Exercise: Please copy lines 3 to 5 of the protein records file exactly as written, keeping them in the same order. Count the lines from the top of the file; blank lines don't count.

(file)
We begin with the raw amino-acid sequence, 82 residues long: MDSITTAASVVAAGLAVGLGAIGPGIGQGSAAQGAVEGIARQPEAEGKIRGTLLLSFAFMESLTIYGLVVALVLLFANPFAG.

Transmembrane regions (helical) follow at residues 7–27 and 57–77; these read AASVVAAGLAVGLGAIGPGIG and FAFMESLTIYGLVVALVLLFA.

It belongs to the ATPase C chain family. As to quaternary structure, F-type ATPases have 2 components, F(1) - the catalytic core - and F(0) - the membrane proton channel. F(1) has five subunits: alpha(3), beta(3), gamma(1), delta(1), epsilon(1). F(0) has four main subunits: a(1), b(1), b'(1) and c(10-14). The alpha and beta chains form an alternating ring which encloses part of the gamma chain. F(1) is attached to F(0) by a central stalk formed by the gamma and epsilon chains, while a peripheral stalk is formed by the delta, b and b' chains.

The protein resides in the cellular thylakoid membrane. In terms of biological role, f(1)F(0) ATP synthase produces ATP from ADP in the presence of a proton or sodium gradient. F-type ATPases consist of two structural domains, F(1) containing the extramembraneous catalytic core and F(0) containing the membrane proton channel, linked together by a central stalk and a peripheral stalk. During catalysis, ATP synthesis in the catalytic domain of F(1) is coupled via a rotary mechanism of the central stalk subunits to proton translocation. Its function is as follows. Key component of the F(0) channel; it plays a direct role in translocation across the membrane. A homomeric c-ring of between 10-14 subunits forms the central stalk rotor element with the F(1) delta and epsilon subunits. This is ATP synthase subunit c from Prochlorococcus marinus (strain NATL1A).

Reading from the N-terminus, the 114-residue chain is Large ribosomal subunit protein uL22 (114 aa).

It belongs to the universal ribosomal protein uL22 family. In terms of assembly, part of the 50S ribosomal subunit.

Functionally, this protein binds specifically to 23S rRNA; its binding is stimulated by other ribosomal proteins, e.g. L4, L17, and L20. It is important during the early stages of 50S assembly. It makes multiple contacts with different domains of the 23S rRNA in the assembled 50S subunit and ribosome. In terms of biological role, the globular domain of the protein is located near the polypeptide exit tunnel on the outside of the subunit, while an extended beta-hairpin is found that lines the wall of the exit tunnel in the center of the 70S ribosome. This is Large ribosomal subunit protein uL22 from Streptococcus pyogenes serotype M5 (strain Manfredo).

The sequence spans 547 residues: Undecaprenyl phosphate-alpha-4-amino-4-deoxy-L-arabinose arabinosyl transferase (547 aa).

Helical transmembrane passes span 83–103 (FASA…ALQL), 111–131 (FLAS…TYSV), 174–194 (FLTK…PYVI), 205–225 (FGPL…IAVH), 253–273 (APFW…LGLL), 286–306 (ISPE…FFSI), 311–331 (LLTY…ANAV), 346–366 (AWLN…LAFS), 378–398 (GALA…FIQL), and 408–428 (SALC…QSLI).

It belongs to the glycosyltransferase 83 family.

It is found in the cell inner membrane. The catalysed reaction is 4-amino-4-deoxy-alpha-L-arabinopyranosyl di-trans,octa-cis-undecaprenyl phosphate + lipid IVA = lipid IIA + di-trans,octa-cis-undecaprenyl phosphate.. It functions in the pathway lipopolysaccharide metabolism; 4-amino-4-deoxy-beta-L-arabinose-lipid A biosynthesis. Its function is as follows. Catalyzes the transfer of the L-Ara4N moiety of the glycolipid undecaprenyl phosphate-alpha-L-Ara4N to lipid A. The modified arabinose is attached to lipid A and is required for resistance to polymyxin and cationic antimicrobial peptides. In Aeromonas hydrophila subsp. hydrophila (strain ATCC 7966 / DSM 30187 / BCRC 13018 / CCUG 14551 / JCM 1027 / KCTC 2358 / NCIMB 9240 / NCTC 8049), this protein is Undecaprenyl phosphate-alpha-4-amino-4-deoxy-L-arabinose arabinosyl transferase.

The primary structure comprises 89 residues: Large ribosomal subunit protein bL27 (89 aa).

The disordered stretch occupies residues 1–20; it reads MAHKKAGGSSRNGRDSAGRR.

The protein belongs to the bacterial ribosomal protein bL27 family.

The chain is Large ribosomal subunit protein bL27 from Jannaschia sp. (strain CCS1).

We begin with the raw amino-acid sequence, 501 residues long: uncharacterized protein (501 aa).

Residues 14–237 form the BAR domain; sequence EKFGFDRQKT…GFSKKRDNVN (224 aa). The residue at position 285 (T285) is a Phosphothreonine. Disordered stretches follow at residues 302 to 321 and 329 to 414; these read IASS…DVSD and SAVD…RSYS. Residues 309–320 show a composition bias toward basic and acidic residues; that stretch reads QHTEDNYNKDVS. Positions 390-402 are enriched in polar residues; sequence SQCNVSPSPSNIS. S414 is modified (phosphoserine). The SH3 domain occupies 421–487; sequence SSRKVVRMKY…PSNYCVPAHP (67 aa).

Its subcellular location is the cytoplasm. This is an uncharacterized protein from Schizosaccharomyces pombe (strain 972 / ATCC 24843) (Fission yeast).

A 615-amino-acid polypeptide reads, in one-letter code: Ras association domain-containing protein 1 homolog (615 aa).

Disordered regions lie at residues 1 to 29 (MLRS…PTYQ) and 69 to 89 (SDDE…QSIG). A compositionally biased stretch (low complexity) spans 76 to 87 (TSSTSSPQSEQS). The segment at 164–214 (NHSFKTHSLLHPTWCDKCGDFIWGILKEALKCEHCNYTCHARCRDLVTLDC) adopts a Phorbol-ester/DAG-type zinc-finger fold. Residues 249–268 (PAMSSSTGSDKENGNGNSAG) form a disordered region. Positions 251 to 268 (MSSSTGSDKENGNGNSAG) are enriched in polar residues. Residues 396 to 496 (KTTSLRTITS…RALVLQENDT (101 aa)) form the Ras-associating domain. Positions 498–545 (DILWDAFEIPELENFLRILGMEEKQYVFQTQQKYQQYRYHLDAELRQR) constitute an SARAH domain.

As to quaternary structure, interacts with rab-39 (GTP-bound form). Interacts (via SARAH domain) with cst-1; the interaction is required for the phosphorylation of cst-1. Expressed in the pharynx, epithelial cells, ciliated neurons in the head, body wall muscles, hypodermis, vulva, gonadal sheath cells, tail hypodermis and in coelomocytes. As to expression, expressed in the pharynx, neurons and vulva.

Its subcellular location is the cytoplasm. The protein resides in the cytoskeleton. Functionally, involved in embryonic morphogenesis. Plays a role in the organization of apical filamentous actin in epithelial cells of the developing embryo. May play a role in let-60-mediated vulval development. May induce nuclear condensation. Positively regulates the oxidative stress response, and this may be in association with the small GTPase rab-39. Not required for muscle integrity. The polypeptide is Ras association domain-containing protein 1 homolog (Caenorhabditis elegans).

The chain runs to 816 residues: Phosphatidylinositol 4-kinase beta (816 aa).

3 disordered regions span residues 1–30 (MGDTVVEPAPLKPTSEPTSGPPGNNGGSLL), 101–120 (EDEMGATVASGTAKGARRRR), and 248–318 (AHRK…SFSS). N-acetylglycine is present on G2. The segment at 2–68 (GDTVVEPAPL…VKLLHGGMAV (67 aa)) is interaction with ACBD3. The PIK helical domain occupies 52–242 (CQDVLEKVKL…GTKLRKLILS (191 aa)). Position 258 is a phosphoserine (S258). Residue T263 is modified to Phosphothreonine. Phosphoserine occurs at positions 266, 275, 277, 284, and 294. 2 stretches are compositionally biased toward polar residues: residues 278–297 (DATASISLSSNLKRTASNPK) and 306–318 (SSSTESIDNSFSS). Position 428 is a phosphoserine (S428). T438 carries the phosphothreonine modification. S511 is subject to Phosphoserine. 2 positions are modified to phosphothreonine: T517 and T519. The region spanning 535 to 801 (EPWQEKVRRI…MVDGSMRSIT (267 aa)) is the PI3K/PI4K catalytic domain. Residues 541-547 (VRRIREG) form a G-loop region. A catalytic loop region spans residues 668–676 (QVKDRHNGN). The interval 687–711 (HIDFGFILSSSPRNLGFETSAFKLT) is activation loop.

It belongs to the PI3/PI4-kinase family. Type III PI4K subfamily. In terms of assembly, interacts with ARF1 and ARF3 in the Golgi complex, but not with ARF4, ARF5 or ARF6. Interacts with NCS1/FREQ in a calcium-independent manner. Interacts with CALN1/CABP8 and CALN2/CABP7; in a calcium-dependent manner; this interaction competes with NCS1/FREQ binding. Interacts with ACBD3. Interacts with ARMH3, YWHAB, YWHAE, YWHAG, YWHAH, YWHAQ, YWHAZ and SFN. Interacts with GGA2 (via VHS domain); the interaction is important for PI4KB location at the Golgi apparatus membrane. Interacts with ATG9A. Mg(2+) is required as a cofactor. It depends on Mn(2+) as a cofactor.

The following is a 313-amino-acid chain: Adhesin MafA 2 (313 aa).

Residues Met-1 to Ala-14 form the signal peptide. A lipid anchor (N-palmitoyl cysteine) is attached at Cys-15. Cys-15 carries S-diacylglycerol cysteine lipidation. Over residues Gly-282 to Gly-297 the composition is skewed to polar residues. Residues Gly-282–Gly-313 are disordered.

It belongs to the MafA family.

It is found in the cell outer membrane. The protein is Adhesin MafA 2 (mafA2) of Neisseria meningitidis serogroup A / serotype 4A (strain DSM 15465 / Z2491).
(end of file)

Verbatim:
It belongs to the ATPase C chain family. As to quaternary structure, F-type ATPases have 2 components, F(1) - the catalytic core - and F(0) - the membrane proton channel. F(1) has five subunits: alpha(3), beta(3), gamma(1), delta(1), epsilon(1). F(0) has four main subunits: a(1), b(1), b'(1) and c(10-14). The alpha and beta chains form an alternating ring which encloses part of the gamma chain. F(1) is attached to F(0) by a central stalk formed by the gamma and epsilon chains, while a peripheral stalk is formed by the delta, b and b' chains.

The protein resides in the cellular thylakoid membrane. In terms of biological role, f(1)F(0) ATP synthase produces ATP from ADP in the presence of a proton or sodium gradient. F-type ATPases consist of two structural domains, F(1) containing the extramembraneous catalytic core and F(0) containing the membrane proton channel, linked together by a central stalk and a peripheral stalk. During catalysis, ATP synthesis in the catalytic domain of F(1) is coupled via a rotary mechanism of the central stalk subunits to proton translocation. Its function is as follows. Key component of the F(0) channel; it plays a direct role in translocation across the membrane. A homomeric c-ring of between 10-14 subunits forms the central stalk rotor element with the F(1) delta and epsilon subunits. This is ATP synthase subunit c from Prochlorococcus marinus (strain NATL1A).

Reading from the N-terminus, the 114-residue chain is Large ribosomal subunit protein uL22 (114 aa).